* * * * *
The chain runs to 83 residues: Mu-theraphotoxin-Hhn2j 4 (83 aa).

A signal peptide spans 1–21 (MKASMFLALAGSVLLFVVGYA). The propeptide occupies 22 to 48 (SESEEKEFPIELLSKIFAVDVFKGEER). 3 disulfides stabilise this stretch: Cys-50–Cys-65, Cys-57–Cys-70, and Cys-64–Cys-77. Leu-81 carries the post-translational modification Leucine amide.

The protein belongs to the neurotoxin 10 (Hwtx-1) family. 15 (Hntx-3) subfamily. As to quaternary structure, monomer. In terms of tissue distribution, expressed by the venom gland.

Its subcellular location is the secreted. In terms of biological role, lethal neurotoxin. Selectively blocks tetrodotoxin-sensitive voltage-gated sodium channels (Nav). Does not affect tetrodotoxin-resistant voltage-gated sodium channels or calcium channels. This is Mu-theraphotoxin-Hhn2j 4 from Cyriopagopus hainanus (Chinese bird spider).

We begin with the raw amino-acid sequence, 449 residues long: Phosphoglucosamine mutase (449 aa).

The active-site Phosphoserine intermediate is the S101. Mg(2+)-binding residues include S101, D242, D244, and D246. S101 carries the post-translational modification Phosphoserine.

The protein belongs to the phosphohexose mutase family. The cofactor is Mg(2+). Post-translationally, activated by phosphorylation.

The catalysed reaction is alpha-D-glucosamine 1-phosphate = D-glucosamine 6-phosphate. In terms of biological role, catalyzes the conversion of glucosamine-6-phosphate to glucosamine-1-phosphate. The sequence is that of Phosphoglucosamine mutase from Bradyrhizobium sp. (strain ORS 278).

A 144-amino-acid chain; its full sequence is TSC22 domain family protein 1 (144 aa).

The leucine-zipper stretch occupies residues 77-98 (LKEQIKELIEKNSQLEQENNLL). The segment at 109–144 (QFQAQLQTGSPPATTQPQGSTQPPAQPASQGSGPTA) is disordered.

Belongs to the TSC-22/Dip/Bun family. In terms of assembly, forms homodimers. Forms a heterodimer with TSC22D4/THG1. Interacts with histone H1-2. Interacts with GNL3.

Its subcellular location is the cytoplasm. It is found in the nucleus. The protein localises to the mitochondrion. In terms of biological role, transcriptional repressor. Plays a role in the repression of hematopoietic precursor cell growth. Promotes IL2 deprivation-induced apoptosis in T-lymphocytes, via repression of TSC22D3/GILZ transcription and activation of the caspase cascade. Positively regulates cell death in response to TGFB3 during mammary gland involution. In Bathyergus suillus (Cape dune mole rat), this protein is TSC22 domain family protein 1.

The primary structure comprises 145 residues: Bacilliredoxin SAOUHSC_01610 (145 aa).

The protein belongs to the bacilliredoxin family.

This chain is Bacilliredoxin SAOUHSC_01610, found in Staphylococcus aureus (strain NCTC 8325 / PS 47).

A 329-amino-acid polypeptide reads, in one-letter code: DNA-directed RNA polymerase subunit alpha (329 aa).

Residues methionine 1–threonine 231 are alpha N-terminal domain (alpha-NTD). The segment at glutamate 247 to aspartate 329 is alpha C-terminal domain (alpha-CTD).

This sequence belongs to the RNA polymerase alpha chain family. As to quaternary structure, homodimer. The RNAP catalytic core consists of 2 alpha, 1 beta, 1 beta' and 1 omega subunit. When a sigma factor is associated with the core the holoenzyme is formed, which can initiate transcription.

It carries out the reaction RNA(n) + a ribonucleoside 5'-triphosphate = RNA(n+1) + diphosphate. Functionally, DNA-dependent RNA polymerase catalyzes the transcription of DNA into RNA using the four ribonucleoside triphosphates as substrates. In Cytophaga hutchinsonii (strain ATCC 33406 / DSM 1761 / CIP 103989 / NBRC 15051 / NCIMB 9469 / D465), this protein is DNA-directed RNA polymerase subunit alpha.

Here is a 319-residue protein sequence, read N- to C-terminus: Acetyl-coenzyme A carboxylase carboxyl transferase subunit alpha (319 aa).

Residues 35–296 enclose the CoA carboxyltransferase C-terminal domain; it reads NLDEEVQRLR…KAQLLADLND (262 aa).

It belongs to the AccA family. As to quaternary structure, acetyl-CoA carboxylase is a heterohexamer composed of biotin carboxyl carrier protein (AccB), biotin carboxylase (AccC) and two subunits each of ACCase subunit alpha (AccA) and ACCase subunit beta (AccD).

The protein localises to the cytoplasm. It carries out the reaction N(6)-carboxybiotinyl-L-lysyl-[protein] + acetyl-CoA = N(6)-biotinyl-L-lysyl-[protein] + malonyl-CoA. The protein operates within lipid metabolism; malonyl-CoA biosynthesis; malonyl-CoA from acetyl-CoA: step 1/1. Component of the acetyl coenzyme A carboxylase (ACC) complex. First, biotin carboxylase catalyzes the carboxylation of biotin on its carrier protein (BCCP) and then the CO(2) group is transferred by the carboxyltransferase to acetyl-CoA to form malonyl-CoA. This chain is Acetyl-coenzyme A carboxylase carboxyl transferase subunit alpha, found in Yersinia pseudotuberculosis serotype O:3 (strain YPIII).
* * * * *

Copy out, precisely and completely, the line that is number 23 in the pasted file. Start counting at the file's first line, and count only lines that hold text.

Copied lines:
The protein localises to the cytoplasm. It carries out the reaction N(6)-carboxybiotinyl-L-lysyl-[protein] + acetyl-CoA = N(6)-biotinyl-L-lysyl-[protein] + malonyl-CoA. The protein operates within lipid metabolism; malonyl-CoA biosynthesis; malonyl-CoA from acetyl-CoA: step 1/1. Component of the acetyl coenzyme A carboxylase (ACC) complex. First, biotin carboxylase catalyzes the carboxylation of biotin on its carrier protein (BCCP) and then the CO(2) group is transferred by the carboxyltransferase to acetyl-CoA to form malonyl-CoA. This chain is Acetyl-coenzyme A carboxylase carboxyl transferase subunit alpha, found in Yersinia pseudotuberculosis serotype O:3 (strain YPIII).